But still, there's a lot of politics to it, and I mean a lot. Don't get me wrong; it is interesting to see how the various political games play out over the course of the game, especially when it all comes to a head near the end of the game, but it is a lot to take in. Hell, that's probably why I never bothered writing a good story section for the wiki: because there's just sooo much to keep track of, especially in Runan's side of the story. It doesn't help that the dialogue is expository as hell.....OK, it does help, but you know what I mean. I don't like it. It doesn't at all sound natural, especially since the characters should probably know the things they're being told. Imagine if I gave you a list of facts about the story and told you to explain them to somebody unfamiliar with the game (IE anybody). Your dialogue would match up very well with what's in the game. I'd say that the game doesn't know how to tell a story, but then you have some reasonably detailed map choreography (SPOILERS), detailed battle choreography, and shit like this. MAKE UP YOUR MIND, TEAR RING SAGA!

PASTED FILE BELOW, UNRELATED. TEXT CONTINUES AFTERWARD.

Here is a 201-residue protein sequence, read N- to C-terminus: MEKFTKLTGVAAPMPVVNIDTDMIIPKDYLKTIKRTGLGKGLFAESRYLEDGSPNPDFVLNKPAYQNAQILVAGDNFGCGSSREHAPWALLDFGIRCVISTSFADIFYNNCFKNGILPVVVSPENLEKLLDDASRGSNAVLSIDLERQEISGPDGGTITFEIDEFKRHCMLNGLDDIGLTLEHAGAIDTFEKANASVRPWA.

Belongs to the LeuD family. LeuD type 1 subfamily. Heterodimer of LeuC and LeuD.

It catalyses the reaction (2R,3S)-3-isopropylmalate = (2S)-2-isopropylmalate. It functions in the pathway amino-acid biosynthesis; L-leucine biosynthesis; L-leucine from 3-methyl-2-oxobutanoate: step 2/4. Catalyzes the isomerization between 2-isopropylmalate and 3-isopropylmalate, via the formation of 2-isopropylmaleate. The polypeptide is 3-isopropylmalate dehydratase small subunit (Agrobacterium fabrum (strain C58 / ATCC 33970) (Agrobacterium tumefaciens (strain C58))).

Or maybe I should make up my mind, because I'm about to tell you how much I love the characters in this game. (I should rename this to Schizophrenia: The Blog.) I'd say that all the characters in this game have great backstories and development and feel like actual people, but I remember a few of them getting snubbed, so I'll only say that most of them are great. You have the bros (both types) Mintz and Hagaru, the lackadaisical Vega, the guy who betrays you because his people were persecuted a bunch Zeek, Julia feeling tortured about all the killing she's done....Christ, this game is a fucking bummer. Waiting around every corner is an opportunity to bum you out. For instance, chapter 14. In this chapter, we learn that Plum's mother was a dancer, the medieval equivalent of a stripper. How do I know this? Because I sold her into slavery and discovered the boob bounce in this game. On a teenager. Being forced to dance against her will. So yea, this game can get dark like that a lot. Fortunately, though, the game manages to find a balance between humor and tragedy, and that balance has a name: Holmes.